On April 26, I was pleased to see the Republican-led Senate Judiciary Committee pass bipartisan legislation to protect the independence and integrity of Special Counsel Robert Mueller’s investigation into Russian attempts to interfere with the 2016 U.S. presidential election. However, while the Committee’s action was a step in the right direction, the bill still needs to pass the full Senate and the House.
That’s why I am a cosponsor of the House version of this legislation, H.R. 5476, the Special Counsel Independence and Integrity Act. This legislation would protect Special Counsel Mueller’s investigation by ensuring that the Special Counsel can only be removed by the senior most Department of Justice (DOJ) official not recused from the matter. This legislation would also prevent the president from installing an acting Attorney General who could then fire the Special Counsel at the president’s request. Additionally, if the Special Counsel is fired, H.R. 5476 would provide the Special Counsel with a 10-day window to seek expedited judicial review to determine whether the firing was for good cause. If the judicial panel determines that the firing was not for good cause, the Special Counsel’s removal will not go into effect.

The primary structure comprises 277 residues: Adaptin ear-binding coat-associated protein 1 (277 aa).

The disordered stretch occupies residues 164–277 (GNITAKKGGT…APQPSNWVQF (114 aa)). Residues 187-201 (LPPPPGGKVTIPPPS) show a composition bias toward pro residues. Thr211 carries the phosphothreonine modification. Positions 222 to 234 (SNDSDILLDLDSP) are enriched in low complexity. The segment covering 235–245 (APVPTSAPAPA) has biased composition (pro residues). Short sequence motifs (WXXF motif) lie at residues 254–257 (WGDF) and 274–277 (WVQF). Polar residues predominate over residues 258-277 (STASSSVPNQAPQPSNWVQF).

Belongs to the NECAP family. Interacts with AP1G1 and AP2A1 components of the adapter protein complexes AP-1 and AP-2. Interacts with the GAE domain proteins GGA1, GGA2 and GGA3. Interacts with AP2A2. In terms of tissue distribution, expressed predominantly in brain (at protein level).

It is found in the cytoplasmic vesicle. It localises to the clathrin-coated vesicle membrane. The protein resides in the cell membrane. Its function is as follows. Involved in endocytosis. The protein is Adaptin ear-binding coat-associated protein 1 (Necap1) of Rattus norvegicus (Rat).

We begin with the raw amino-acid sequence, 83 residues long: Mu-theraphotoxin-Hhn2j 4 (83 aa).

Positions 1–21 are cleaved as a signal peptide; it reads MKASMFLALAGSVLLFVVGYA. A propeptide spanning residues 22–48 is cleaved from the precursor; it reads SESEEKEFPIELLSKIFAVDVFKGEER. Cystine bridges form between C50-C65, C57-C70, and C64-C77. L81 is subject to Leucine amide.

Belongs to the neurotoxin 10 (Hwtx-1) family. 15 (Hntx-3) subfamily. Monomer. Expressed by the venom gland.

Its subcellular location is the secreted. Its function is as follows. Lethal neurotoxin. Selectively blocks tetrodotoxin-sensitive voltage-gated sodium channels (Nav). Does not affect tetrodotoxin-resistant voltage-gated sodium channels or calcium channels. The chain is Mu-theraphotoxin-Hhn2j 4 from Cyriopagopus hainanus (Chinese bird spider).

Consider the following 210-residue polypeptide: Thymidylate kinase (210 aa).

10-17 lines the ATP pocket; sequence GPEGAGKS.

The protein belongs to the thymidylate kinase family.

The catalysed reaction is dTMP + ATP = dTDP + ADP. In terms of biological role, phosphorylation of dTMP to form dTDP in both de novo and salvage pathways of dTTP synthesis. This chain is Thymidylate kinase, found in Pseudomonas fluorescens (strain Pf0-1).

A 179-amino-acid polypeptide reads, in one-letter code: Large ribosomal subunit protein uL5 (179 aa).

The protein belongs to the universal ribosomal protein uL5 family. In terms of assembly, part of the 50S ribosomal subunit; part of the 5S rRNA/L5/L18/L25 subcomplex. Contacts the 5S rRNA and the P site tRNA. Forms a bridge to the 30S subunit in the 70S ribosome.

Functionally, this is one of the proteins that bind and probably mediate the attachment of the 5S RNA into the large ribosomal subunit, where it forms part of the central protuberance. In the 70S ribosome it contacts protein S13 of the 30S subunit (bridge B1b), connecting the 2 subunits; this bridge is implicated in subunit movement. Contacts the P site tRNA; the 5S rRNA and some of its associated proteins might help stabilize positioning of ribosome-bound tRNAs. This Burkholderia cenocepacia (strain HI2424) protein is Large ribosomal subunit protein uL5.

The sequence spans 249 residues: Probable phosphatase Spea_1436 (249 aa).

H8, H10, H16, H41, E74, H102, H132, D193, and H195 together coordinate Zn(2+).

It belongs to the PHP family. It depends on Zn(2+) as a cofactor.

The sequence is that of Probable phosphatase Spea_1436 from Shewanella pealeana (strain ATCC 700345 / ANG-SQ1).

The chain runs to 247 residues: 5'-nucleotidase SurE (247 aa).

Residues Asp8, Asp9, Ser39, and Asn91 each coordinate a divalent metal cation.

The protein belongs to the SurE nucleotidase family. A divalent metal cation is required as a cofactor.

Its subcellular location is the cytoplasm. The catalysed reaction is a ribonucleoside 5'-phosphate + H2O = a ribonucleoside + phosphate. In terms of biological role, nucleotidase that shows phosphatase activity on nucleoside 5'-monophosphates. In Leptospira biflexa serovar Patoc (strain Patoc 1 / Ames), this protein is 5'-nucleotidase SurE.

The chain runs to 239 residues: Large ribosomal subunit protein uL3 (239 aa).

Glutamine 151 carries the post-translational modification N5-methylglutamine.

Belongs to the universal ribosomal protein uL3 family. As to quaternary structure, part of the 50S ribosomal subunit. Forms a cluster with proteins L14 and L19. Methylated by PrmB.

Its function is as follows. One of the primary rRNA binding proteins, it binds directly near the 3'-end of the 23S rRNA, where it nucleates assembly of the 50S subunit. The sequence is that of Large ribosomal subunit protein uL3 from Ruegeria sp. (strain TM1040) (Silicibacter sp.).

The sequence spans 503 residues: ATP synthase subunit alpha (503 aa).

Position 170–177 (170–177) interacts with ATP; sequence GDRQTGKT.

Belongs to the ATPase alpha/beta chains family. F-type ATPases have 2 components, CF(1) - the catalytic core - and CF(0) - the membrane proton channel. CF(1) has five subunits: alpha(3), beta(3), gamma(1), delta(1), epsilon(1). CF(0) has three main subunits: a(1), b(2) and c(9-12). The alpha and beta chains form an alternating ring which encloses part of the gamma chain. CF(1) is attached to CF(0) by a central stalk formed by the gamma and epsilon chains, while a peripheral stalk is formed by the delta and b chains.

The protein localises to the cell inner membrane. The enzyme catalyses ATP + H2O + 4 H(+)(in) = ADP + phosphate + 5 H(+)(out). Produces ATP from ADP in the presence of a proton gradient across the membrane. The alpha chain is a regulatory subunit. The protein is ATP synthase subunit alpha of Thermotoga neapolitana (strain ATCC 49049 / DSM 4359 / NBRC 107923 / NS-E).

Special Counsel Mueller must be allowed to complete his investigation free from undue political influence, including from President Trump. You can be sure I will continue to speak out against Republicans’ dangerous attempts to discredit the Mueller investigation by trying to undermine public trust in our law enforcement and intelligence agencies.
UO Museum Receives Highest National Honor
On May 1, the University of Oregon’s Museum of Natural and Cultural History received the 2018 National Medal for Museum and Library Service, which is the nation’s highest award for museums and libraries. I was honored to nominate the museum for this well-deserved award, not only for the museum’s incredible exhibits but also its cutting-edge research, quality education programming, and its standing as a valuable community resource. I applaud the museum for its recognition and will continue to push for federal resources to help further its exceptional work.